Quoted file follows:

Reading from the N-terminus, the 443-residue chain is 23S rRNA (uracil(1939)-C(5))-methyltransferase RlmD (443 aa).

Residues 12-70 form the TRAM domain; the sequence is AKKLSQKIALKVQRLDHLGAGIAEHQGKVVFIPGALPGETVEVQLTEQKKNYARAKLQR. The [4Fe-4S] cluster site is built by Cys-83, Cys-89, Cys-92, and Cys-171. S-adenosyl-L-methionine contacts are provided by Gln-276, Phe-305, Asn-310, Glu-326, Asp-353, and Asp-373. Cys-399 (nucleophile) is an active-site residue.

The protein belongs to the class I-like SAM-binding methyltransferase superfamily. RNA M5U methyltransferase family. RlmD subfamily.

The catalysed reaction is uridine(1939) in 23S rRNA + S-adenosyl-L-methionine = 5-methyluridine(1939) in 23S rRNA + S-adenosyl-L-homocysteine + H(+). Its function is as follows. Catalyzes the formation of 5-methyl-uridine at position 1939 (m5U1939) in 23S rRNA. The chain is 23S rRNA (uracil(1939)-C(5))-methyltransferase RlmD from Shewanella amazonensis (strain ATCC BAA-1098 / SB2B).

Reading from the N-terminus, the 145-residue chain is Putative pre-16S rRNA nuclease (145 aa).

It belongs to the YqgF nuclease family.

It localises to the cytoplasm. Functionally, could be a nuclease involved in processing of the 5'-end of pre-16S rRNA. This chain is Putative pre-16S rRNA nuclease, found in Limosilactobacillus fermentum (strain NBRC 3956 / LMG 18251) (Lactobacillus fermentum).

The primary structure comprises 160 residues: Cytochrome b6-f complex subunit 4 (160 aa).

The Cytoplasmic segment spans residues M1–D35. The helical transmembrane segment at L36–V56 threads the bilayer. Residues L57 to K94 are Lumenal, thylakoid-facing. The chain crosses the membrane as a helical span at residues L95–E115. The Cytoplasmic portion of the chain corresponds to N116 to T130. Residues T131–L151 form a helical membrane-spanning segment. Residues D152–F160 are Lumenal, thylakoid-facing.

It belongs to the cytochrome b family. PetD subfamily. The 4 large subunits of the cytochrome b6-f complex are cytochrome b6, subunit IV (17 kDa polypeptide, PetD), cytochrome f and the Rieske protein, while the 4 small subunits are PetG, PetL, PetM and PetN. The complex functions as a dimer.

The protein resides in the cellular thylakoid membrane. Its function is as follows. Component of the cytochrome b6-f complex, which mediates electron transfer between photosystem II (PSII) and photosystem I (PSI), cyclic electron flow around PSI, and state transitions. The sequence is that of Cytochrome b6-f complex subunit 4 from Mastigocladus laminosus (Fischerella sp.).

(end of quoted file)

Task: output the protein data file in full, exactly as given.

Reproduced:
Reading from the N-terminus, the 443-residue chain is 23S rRNA (uracil(1939)-C(5))-methyltransferase RlmD (443 aa).

Residues 12-70 form the TRAM domain; the sequence is AKKLSQKIALKVQRLDHLGAGIAEHQGKVVFIPGALPGETVEVQLTEQKKNYARAKLQR. The [4Fe-4S] cluster site is built by Cys-83, Cys-89, Cys-92, and Cys-171. S-adenosyl-L-methionine contacts are provided by Gln-276, Phe-305, Asn-310, Glu-326, Asp-353, and Asp-373. Cys-399 (nucleophile) is an active-site residue.

The protein belongs to the class I-like SAM-binding methyltransferase superfamily. RNA M5U methyltransferase family. RlmD subfamily.

The catalysed reaction is uridine(1939) in 23S rRNA + S-adenosyl-L-methionine = 5-methyluridine(1939) in 23S rRNA + S-adenosyl-L-homocysteine + H(+). Its function is as follows. Catalyzes the formation of 5-methyl-uridine at position 1939 (m5U1939) in 23S rRNA. The chain is 23S rRNA (uracil(1939)-C(5))-methyltransferase RlmD from Shewanella amazonensis (strain ATCC BAA-1098 / SB2B).

Reading from the N-terminus, the 145-residue chain is Putative pre-16S rRNA nuclease (145 aa).

It belongs to the YqgF nuclease family.

It localises to the cytoplasm. Functionally, could be a nuclease involved in processing of the 5'-end of pre-16S rRNA. This chain is Putative pre-16S rRNA nuclease, found in Limosilactobacillus fermentum (strain NBRC 3956 / LMG 18251) (Lactobacillus fermentum).

The primary structure comprises 160 residues: Cytochrome b6-f complex subunit 4 (160 aa).

The Cytoplasmic segment spans residues M1–D35. The helical transmembrane segment at L36–V56 threads the bilayer. Residues L57 to K94 are Lumenal, thylakoid-facing. The chain crosses the membrane as a helical span at residues L95–E115. The Cytoplasmic portion of the chain corresponds to N116 to T130. Residues T131–L151 form a helical membrane-spanning segment. Residues D152–F160 are Lumenal, thylakoid-facing.

It belongs to the cytochrome b family. PetD subfamily. The 4 large subunits of the cytochrome b6-f complex are cytochrome b6, subunit IV (17 kDa polypeptide, PetD), cytochrome f and the Rieske protein, while the 4 small subunits are PetG, PetL, PetM and PetN. The complex functions as a dimer.

The protein resides in the cellular thylakoid membrane. Its function is as follows. Component of the cytochrome b6-f complex, which mediates electron transfer between photosystem II (PSII) and photosystem I (PSI), cyclic electron flow around PSI, and state transitions. The sequence is that of Cytochrome b6-f complex subunit 4 from Mastigocladus laminosus (Fischerella sp.).